The lecture will be held at 5:00 p.m. in Bird Library, Spector Room, Bird 608. A reception will follow in the Hillyer Room, Bird 606.

To request accommodations, please contact aleone@syr.edu.


Textile conservator Deborah Lee Trupin to give annual Brodsky Lecture on April 11 in Bird Library

Deborah Lee Trupin, textile and upholstery conservator, will give the lecture A Tale of Two Flags: How History of Treatment and Ownership Affected Conservation Treatment of Two Early Nineteenth-Century American Flags on Thursday, April 11, 2019 from 2:00–3:30 p.m. in the Peter Graham Scholarly Commons, 114 Bird Library. The lecture will be preceded by an interactive workshop, Textile Identification, Inspection, and Recommendations for Proper Housing and Treatment, from 9:00 a.m. –12:00 p.m. in the Lemke Seminar Room, Special Collections Research Center, 6th floor, Bird Library.

The lecture and workshop are open to the public, however there is limited space available for the workshop; please RSVP to jschambe@syr.edu if you are interested in attending the workshop.

The event is the 2019 offering of the annual Brodsky Series for the Advancement of Library Conservation. The series is endowed through a generous gift by William J. ’65, G’ 68 and Joan Brodsky ’67, G’68 of Chicago. Beginning in 2004, the endowment has been used to sponsor programs that promote and advance knowledge of library conservation theory, practice, and application among wide audiences, both on campus and in the region. Programs typically include lectures and workshops by prominent library conservators.

Between 1995 and 2006, Deborah Trupin led a team of textile conservators at the New York State Office of Parks, Recreation and Historic Preservation (OPRHP) in the conservation treatment of two rare, early 19th-century flags: the 1809 Fort Niagara Garrison flag and the 1813 ‘Don’t give up the ship’ flag from the United States Naval Academy. Trupin’s lecture will address the treatment of these two historic flags, including cleaning, removal of past treatments, and preparation of these large textile objects for long-term exhibition. The interactive workshop will cover the basics of textile identification, agents of deterioration, care and storage, preventive conservation and collection management issues.

Deborah Trupin, principal of Trupin Conservation Services, has over 35 years of experience in textile conservation. From 1986 to 2015, she was Textile and Upholstery Conservator for the New York State Office of Parks, Recreation and Historic Preservation’s Bureau of Historic Sites (Peebles Island) in Waterford, NY, where she was responsible for the conservation of the textile and upholstery collections of the 35 state‑run historic sites, and supervised the New York State Battle Flag Preservation Project. She is an assistant adjunct professor in FIT’s Fashion and Textiles Studies MA program. Her main interests in conservation include preventive conservation, tapestries, upholstered furniture, flags, historic house museum issues, and the history of conservation/restoration. Trupin is a Fellow of the American Institute for Conservation and serves on their Board.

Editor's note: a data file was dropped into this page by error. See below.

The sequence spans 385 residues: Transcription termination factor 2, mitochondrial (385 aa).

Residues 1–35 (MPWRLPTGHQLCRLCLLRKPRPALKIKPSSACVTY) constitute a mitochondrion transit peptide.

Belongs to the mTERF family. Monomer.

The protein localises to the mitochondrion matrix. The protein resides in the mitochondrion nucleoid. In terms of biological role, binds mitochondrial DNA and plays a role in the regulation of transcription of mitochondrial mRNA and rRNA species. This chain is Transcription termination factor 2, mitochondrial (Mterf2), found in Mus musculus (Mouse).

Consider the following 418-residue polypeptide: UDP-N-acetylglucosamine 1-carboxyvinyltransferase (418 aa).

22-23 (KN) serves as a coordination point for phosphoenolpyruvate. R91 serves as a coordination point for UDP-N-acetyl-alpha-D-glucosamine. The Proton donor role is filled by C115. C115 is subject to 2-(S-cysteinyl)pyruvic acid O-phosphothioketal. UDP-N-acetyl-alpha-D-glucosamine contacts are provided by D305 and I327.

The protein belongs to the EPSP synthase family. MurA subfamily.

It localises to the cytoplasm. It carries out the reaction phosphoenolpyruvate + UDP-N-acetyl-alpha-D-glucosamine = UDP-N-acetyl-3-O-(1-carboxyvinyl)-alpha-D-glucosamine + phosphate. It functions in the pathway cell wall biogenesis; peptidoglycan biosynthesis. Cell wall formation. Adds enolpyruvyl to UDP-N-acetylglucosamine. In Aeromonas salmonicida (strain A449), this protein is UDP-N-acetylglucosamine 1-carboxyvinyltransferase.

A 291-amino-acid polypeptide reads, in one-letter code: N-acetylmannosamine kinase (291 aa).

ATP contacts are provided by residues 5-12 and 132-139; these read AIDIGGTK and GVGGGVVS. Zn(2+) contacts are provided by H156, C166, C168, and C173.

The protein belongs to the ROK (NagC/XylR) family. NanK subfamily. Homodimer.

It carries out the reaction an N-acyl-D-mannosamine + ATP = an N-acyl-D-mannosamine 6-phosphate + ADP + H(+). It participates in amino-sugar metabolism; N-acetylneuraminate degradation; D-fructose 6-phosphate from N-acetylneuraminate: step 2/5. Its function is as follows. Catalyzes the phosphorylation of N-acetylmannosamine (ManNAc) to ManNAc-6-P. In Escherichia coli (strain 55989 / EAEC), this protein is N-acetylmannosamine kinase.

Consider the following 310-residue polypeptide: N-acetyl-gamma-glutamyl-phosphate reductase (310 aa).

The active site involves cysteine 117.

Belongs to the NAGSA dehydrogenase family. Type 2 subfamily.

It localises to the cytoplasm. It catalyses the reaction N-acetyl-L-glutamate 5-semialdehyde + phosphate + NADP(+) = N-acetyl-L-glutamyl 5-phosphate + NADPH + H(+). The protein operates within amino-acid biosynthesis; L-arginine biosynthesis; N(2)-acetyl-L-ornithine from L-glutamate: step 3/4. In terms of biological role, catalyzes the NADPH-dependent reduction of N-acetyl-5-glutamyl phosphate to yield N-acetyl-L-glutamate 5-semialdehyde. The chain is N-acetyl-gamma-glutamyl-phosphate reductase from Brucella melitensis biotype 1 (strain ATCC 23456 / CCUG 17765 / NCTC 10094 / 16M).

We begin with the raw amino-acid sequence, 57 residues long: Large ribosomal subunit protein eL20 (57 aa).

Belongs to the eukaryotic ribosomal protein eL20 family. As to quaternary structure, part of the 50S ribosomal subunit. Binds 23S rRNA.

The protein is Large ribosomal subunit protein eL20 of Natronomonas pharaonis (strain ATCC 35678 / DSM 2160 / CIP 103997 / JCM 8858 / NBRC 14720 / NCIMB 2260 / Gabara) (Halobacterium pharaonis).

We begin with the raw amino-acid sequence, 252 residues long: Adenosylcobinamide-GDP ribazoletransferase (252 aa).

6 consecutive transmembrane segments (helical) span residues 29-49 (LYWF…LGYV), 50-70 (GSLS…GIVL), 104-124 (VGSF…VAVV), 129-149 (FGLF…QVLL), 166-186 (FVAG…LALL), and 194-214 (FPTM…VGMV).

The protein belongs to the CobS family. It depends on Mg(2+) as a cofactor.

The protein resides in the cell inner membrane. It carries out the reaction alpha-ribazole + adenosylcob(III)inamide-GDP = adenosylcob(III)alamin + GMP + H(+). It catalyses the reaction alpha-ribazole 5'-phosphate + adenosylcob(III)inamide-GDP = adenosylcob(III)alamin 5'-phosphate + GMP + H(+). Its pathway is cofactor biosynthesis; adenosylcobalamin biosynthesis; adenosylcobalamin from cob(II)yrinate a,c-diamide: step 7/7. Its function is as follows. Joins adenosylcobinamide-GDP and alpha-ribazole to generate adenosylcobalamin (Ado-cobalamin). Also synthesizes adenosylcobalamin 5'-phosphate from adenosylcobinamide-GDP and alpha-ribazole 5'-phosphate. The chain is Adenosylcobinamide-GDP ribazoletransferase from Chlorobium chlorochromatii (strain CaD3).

Communication Access Realtime Translation (CART) will be available for this event. For more information, or if you need an accommodation in order to fully participate in this event, please contact Julia Chambers at jschambe@syr.edu by March 27.

 


New Director of Special Collections Research Center Joins Libraries

Petrina Jackson is Syracuse University Libraries’ new Director of the Special Collections Research Center, effective June 3, 2019.  She comes to the SU Libraries from Iowa State University, where she was Head of Special Collections and University Archives since 2016, and before that was Head of Instruction and Outreach at the University of Virginia’s Albert and Shirley Small Special Collections Library, and Senior Assistant Archivist for the Division of Rare and Manuscript Collections at Cornell.

“I am so excited to join SU Libraries and work with the fantastic staff of the Special Collections Research Center,” says Ms. Jackson, “and to building the SCRC’s distinguished collections and support for scholarship and teaching. I look forward to our work ahead.” David Seaman, Dean of Libraries and University Librarian, adds “we are delighted to have Petrina bring her expertise, energy, and engagement to the SU Libraries, and I’ll look forward to seeing the SCRC continue to develop into a major university resource for faculty and students alike.”

Petrina Jackson holds a Master of Library and Information Science degree from the University of Pittsburgh, an MA in English from Iowa State University and a BA in English from the University of Toledo, and is well known nationally, being active in both the Society of American Archivists and the American Library Association’s Rare Books and Manuscripts Section.